The strength of culture has been thoroughly observed by Sharon Whittle, principal, Human Capital Services. “My experience with family-owned businesses is the culture is typically very strong, derived by the family — many times the founder,” she said. “It’s different from a company that’s publicly traded or had multiple ownership because often that’s not a blend of the people,” said Whittle.

For a successful deal, CEOs on both the seller and buyer sides will agree on the relationship between culture and value creation. They’ll look beyond the financials and strategic rationale to acknowledge the significant challenges presented by integration.




Synergies count; assess and compare company cultures


To avoid a destructive clash, incorporate a thorough cultural assessment in your due diligence. Assess similarities and differences in such areas as shared values and beliefs, work style and decision-making, employee engagement and team effectiveness, communication strategy and tone, and approach to risk-taking and change management. The comparison will help in determining if the organizations will blend well.

Consider these factors in cultural assessment:



What is the buyer firm’s talent management approach?


  • Is it a buy or build talent organization?
  • What will be their overall approach to talent management in the new blended organization?
  • Is it a performance-management culture?
  • What is the average tenure of an employee?
  • What has been the firm’s turnover rate over the last few years?
  • What kinds of reward and recognition programs are in place?
  • What is their approach to employee communications (open and transparent vs. need to know)?
  • What areas of work would likely be duplicative in a blended organization?
  • What is their commitment to retirees?



What is the buyer firm’s operational model?


  • How are key decisions made?
  • How does work get done, and where can efficiencies in work be gained?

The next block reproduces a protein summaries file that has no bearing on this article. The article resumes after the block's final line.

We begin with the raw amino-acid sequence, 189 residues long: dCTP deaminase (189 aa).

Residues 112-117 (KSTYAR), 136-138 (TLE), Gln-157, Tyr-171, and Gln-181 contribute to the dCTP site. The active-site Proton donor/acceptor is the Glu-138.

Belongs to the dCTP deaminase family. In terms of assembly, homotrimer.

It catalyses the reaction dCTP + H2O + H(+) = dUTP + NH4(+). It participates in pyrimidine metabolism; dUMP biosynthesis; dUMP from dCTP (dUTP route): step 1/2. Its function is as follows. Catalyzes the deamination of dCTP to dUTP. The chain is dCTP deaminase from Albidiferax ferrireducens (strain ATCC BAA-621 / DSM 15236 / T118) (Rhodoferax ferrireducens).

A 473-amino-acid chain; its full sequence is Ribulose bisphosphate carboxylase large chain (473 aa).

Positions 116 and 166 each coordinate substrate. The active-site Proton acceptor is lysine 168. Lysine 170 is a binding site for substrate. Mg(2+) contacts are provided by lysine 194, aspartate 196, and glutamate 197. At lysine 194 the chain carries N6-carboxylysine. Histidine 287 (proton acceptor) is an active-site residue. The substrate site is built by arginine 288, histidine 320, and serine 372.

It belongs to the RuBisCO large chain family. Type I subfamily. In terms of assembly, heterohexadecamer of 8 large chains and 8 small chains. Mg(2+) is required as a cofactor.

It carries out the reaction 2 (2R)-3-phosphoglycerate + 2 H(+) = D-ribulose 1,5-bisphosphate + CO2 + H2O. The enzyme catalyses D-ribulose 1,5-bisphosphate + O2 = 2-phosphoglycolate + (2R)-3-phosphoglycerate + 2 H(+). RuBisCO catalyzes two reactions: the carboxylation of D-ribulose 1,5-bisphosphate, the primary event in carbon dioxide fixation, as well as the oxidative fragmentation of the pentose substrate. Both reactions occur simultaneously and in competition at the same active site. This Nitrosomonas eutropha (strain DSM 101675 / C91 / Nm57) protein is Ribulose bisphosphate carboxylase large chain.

• How are budgets developed and managed?
  • What is their approach to change management?
  • What is their risk appetite?
  • What do the reporting structure and organization chart look like?
  • How are teamwork and collaboration demonstrated?


How does the buyer firm align its brand values?


  • How closely aligned are its brand values to those of your family business?
  • Does the firm demonstrate that it lives its brand values?
  • What presence does it have in the local community?
  • What are customers’ perceptions?
  • What is the brand reputation in the marketplace?

In addition to evaluating the potential buyer through discussions with leadership and employees, as well as observation, review documents and collateral materials:

  • Vision/mission/values statement
  • Employee communications (e.g., newsletters, memos)
  • Employee policy handbook
  • Customer communications and satisfaction surveys
  • Performance management policies, processes and procedures
  • Organizational charts
  • Job descriptions (examples for each level )
  • Employee benefit plans
  • Noncompete agreements
  • Historical employee engagement surveys
  • Historical employee exit interview notes
  • Company strategic plan
  • Annual reports
  • Management reports (e.g., KPIs, dashboards)
  • Company blogs



Prepare for a potential buyer


Compare your organizational components to ensure your culture is as effective as you intend it to be. Identify cultural gaps and change behaviors where necessary. Grant Thornton identifies five culture types (Innovative, Customer, Employee, Continuous Improvement and Risk and Quality) which mapped to key organizational components:





Selling a family-owned business impacts family members and long-term employees and customers. Performing comprehensive due diligence on the potential buyer is key in accepting a deal that will preserve legacy, culture and values.